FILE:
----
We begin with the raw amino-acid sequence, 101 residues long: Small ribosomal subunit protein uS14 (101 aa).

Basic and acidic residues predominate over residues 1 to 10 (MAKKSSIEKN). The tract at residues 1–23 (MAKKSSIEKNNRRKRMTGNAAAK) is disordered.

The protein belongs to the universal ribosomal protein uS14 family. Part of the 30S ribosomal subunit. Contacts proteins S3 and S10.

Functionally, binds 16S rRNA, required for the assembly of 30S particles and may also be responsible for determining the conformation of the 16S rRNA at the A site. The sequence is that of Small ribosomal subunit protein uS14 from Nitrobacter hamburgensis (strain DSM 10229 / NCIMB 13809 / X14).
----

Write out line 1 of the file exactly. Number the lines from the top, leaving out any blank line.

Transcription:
We begin with the raw amino-acid sequence, 101 residues long: Small ribosomal subunit protein uS14 (101 aa).